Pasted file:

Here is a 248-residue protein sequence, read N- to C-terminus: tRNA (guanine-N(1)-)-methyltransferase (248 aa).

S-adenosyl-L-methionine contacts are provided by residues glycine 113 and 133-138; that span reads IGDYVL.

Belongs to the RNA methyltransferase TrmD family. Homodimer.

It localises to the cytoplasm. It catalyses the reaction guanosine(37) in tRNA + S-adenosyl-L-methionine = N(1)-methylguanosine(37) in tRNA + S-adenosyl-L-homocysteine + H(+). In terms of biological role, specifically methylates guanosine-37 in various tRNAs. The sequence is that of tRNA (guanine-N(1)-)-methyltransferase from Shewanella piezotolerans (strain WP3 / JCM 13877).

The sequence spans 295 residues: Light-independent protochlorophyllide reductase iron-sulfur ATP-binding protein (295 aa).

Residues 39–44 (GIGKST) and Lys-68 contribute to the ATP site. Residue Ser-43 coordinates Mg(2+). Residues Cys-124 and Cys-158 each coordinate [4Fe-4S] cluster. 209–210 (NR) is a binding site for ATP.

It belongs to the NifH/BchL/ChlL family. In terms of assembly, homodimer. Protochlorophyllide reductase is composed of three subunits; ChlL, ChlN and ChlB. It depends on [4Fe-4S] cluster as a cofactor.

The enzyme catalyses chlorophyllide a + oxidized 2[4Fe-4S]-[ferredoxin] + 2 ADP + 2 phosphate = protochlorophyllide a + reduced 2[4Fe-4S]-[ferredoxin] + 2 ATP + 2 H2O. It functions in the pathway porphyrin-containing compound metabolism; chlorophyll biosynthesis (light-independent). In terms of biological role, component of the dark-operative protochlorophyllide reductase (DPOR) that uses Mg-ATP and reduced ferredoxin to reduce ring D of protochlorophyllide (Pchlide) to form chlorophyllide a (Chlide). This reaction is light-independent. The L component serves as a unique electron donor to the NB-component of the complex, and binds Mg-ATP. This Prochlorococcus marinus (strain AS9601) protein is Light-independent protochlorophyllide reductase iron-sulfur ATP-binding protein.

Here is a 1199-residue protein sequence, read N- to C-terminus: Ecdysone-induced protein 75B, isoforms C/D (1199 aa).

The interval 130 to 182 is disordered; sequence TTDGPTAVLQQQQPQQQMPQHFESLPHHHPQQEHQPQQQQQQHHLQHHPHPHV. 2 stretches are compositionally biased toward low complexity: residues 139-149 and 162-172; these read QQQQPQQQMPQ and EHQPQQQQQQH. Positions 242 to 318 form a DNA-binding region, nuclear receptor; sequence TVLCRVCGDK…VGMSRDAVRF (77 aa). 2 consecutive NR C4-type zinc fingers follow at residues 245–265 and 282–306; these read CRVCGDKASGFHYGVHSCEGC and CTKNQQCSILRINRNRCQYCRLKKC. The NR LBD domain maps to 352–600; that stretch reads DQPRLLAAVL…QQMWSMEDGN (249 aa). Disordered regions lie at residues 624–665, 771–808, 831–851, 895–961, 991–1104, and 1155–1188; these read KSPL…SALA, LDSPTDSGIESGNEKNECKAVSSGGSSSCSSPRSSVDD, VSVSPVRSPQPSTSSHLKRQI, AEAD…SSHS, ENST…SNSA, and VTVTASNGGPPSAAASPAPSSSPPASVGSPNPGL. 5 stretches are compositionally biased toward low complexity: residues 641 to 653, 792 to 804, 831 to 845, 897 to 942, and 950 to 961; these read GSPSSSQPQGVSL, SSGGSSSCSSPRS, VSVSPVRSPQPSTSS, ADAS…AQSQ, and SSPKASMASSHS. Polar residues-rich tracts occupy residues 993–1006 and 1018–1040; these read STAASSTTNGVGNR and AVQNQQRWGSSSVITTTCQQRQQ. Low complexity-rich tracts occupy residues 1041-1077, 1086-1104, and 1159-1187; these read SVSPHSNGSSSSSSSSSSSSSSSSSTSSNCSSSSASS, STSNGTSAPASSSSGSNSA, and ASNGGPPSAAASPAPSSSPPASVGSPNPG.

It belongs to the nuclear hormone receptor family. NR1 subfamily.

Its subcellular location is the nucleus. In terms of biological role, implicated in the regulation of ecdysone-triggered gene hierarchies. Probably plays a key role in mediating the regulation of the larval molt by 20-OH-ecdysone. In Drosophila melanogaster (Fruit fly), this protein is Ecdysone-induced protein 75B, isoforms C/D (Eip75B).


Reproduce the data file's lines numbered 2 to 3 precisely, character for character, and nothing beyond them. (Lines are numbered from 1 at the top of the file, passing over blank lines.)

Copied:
S-adenosyl-L-methionine contacts are provided by residues glycine 113 and 133-138; that span reads IGDYVL.

Belongs to the RNA methyltransferase TrmD family. Homodimer.